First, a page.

© James and Connor Steinkamp
© James and Connor Steinkamp
Location to be used only as a reference. It could indicate city/country but not exact address. Cite: "Shanghai Natural History Museum / Perkins+Will" 23 Apr 2015. ArchDaily. Accessed . <>
Read comments


Grista Pearl · July 18, 2016

Great Interior Designing for Coming Visitors at this place. I 've seen more design at and more websites for make a perfect house and health care design.

BG · May 27, 2016

Varanoi may be a copout but they rock it. Totally unique from what I know to be P&W. pretty amazing building

Wei Chao Tee · January 03, 2016

First picture is amazing

Daniel Christev · May 09, 2015

All I see is voronoi...

Matt U. · April 29, 2015

this project is replete with the tropes that are plaguing architecture:

green roof ramp? check
parametric sun shade? check
faux historic/natural monstrosity? check
nautilus inspired curve? check
arbitrary green wall? check
gratuitous atrium? check
jargon to justify a surface-level incorporation of local design customs and history? check

all it needs is a tower on top

Josh Wang · April 29, 2015 04:55 AM

Couldn't agree any more, now Shanghai
just got one more giant metal monster.

Archer David · April 29, 2015 04:10 AM

Yeah, the tower will definitely make this project even better. P+W has been stepping up their game lately, and producing some good quality work. Good for them :)

Oscar Ortega · April 29, 2015 01:46 AM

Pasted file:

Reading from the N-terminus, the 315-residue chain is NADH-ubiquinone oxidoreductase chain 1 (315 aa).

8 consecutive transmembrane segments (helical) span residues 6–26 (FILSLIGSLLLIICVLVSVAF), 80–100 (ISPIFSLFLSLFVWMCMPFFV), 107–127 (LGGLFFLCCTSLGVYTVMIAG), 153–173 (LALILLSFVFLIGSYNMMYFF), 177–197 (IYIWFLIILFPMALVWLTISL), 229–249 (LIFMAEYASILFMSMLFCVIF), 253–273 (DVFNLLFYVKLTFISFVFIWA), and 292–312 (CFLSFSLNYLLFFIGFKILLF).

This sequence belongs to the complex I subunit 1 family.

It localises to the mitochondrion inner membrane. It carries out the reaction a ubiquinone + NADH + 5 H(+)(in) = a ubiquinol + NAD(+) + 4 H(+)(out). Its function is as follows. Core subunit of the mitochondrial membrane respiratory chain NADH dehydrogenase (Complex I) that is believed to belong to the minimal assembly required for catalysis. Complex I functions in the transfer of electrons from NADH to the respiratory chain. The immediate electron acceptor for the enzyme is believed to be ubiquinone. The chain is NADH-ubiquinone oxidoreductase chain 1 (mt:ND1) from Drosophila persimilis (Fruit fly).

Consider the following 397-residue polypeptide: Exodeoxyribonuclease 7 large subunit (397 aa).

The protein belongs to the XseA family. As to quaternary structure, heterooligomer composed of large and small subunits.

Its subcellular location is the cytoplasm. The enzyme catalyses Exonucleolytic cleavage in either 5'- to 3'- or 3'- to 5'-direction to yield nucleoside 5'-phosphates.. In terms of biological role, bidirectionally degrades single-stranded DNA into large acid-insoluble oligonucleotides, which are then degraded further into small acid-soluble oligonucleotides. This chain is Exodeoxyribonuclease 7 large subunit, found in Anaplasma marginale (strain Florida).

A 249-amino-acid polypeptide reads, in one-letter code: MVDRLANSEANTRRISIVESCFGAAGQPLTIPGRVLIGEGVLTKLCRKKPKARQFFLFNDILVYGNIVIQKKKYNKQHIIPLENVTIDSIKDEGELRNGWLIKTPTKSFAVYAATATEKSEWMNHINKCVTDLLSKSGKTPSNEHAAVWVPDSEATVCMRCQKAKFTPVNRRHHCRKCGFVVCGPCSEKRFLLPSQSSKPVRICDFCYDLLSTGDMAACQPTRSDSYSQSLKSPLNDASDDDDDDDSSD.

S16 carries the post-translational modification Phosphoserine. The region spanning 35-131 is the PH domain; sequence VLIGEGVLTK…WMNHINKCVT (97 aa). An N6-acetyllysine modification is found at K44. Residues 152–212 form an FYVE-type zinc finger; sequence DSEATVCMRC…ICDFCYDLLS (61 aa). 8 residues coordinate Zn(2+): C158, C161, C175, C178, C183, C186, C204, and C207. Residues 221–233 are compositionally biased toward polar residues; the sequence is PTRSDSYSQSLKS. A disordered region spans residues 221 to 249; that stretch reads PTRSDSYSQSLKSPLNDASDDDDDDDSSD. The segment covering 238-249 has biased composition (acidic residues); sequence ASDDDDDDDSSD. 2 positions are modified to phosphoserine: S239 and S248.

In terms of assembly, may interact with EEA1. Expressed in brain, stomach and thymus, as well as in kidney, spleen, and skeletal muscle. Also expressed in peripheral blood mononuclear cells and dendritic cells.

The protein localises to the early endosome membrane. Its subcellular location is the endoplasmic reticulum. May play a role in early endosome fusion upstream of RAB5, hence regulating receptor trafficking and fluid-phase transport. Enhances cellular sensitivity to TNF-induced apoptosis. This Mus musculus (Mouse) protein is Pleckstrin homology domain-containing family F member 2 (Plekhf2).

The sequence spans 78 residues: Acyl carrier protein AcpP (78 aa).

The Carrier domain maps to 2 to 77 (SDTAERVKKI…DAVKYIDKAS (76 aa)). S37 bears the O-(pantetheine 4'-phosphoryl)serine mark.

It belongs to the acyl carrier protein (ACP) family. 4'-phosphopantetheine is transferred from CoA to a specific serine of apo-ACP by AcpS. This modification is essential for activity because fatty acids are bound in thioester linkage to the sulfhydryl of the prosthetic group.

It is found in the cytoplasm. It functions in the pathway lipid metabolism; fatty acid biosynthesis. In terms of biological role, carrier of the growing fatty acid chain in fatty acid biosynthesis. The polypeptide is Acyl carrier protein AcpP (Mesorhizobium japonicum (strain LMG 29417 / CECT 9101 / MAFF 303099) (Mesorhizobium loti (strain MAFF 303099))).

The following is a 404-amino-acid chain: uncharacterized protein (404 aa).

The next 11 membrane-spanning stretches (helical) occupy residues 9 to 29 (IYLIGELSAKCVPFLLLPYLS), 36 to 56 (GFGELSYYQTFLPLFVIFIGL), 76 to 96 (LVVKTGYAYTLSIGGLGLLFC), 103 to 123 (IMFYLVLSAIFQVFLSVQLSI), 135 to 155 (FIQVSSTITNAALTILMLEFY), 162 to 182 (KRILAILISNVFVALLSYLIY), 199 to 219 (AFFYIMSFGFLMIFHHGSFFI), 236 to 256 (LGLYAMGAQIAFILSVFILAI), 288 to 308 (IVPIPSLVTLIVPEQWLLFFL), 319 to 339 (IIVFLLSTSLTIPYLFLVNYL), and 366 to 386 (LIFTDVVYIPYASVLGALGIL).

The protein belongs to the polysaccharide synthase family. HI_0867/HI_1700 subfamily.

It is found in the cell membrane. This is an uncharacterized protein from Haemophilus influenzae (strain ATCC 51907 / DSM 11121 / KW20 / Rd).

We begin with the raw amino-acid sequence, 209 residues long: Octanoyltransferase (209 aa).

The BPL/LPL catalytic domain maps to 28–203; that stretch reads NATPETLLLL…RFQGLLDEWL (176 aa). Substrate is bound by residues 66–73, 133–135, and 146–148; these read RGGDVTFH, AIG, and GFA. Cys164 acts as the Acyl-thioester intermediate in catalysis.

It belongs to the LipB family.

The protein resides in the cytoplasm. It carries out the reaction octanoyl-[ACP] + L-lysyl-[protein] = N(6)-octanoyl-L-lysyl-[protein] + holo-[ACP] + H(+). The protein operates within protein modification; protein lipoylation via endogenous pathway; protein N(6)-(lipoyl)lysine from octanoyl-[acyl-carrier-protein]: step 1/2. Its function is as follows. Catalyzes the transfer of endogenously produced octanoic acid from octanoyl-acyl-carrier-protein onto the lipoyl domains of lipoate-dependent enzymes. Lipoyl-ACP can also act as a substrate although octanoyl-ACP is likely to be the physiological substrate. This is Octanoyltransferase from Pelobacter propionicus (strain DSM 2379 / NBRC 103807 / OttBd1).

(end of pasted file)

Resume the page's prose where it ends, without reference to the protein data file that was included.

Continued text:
Nailed it!!

Tugba Okcuoglu · April 28, 2015

seems like a piece of bad taste, waste of time and money:/

Muslum · April 25, 2015

from my point of view, this project comes from the category of "fake sustainobility" and "serious traditional interpretation". This kind of illumination is, at least non-apptopriate for the exhibits. and I haven`t seen any normal images from the exhibition space!

Guest · April 27, 2015 07:57 AM
IEEE History Center · April 24, 2015

Spectacular, and looking forward to visiting! Here's hoping that someone documented photographically the old museum as an artifact of natural science museology before it was emptied and torn down.

Jake Groth · April 24, 2015

P+W has really been stepping it up in design. The cavernous space is really well done. It has some nice light quality on the interior.

Archer David · April 29, 2015 04:12 AM

I agree! I wish you can elaborate more, but vague praises are fine too. P+W has been releasing some quality projects lately.

Manuel Rodríguez · April 24, 2015 06:13 AM

I love the way they put a "traditional" Chinese landscape inside that patio. It is pretty amazing.

Croco Dile · April 24, 2015 06:06 AM

A really good design idea.
The interiors I like the most.
Wonderful !

Manuel Rodríguez · April 24, 2015

The address is not correct. If someone wants to visit it the address is 北京西路 - 石门二路 (就在那个路口那边) Beijingxi Road, Shimener Road (it is just in that corner) I live nearby this building :)

(And guys, when you write Huangpu Qu, that Qu 区 stand for district. The translation in English is district. It is not the first time that I see it on the website)

Lelong · April 24, 2015 03:55 AM

Manuel, what do you look for if even the Chinese don't know how to name their stuff. I would translate 'YuYuan' with 'Jade Garden' and not with 'YuYuan Garden'. Have a look on all SH Metro Maps and City Maps ;-)

Interesting also that they write the entire address in Latin letters, beside the city name. Would be interesting to see how Archdaily would translate 上海市. Hint for all not in Shanghai/China living ppl, the City is not called 'Shanghai Shi' ;-)

But you are right, from a journalist point they, and not only Archdaily, should do a better research job. Thought I believe they just copy the text from Perkins + Will and P+W could know it better since they are in SH.

Thanks for the address update, I will have a look on it.


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© James and Connor Steinkamp

上海自然历史博物馆 / Perkins+Will